A Southern California businessman and former chairman of Trump’s inaugural committee, Barracks has been charged with a seven-count indictment for acting as a United Arab Emirates agent between April 2016 and April 2018. He has also been accused of obstructing justice and making a liar. Statements to federal law enforcement agents.
A spokesman for Barracks said he would not plead guilty to the charges. A judge ordered his custody after he appeared in the preliminary court on Tuesday afternoon.
But Barracks’ relationship with Trump began long before the former ran for the presidency or found reality-television fame.
Born to immigrants who owned a Lebanese grocery store, Barracks made his fortune in distressed assets, or what he saw as low-risk, high-reward properties desperate to rehabilitate.
Still, it wasn’t until the 1990s that Trump joined Barracks, who became an increasingly trusted advisor and sounding board as he found success in the business world.
Barracks’ business profile would grow along with Trump’s notoriety, and by the time Trump began considering a White House bid, Barracks was well positioned to exert considerable influence over strategy.
Nick Ribis, a top Trump casino executive, previously told CNN: “Donald initially used Tom to pitch his ideas. Tom didn’t get involved for political reasons.” “Ego gets in the way – jealousy and arrogance. Not so with Donald and Tom.”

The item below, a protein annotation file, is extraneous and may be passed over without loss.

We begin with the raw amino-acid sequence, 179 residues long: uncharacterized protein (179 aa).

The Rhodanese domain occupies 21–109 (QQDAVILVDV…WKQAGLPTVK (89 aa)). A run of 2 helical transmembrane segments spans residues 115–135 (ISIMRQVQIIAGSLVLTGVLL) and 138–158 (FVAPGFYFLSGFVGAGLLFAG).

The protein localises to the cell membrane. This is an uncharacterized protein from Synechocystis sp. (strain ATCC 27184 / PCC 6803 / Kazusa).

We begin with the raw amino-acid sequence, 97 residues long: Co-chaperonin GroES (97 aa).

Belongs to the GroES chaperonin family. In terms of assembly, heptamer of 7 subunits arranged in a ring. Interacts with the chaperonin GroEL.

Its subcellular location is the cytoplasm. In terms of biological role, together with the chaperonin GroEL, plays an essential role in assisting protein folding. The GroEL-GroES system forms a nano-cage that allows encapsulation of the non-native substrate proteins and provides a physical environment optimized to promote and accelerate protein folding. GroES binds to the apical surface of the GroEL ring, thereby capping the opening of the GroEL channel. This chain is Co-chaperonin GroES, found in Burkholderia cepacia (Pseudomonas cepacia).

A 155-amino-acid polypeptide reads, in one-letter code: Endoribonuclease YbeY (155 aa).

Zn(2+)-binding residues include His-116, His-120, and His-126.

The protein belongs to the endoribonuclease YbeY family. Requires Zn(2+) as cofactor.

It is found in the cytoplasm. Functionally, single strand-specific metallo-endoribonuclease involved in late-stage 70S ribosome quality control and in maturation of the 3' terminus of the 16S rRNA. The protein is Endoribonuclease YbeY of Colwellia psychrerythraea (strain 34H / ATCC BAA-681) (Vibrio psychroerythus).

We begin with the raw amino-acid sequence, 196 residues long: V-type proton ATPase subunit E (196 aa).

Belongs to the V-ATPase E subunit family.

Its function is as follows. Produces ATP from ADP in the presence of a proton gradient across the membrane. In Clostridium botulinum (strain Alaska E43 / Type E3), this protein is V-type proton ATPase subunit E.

Public and private support for Trump
When needed a way to soften his image with Mexico, Barrack encouraged Trump to make a last-minute secret visit to the country and show that he could blunt his rhetoric on the world stage. And as Muslim monarchs raised alarm bells over a policy forbidding their 1.6 billion followers to immigrate to the US, Barracks urged Trump to back his abrasive posture — while spewing soothing words to his own Rolodex. Back-channeling.
“I only have amazing things to tell you about Donald,” Barracks said in his 2016 conference speech, “because this guy’s cool enough, he’s tough enough, he’s smart enough and he’s good enough on his own merits.” But know enough to do it.”
Their relationship culminated in Barracks’ role as chairman of Trump’s presidential inauguration committee, in which he planned and coordinated most of the events surrounding Trump’s 2017 inauguration.
But his high profile in the Trump world has drawn considerable scrutiny, even though he remains an outside adviser.
In 2019, Barracks drew considerable backlash when he argued that the US did not have the moral right to criticize Saudi Arabia because of its record of “atrocities”.
“Unless you make me a guest at the Ritz,” Barrack quipped before proceeding to answer a question from CNN’s Becky Anderson at the Milken Institute MENA Summit in Abu Dhabi.
Barracks’ influence in the Trump administration and how he may have influenced it was again questioned on Tuesday.
According to the ongoing indictment, Barracks and two other men — Matthew Grimes of Aspen, Colorado, and Rashid Sultan Rashid Al Malik Alshahi, a United Arab Emirates citizen — had “advanced” Barrack’s position as a senior outside adviser to the Trump campaign. Capitalized to “. interests of the UAE and failed to provide intelligence, as well as inform the Attorney General that their actions were taken at the direction of senior UAE officials.”
According to the allegations, Barracks was directly and indirectly in contact with senior UAE leadership, and referred to Alshahi as his “secret weapon” to promote his foreign policy agenda in the US.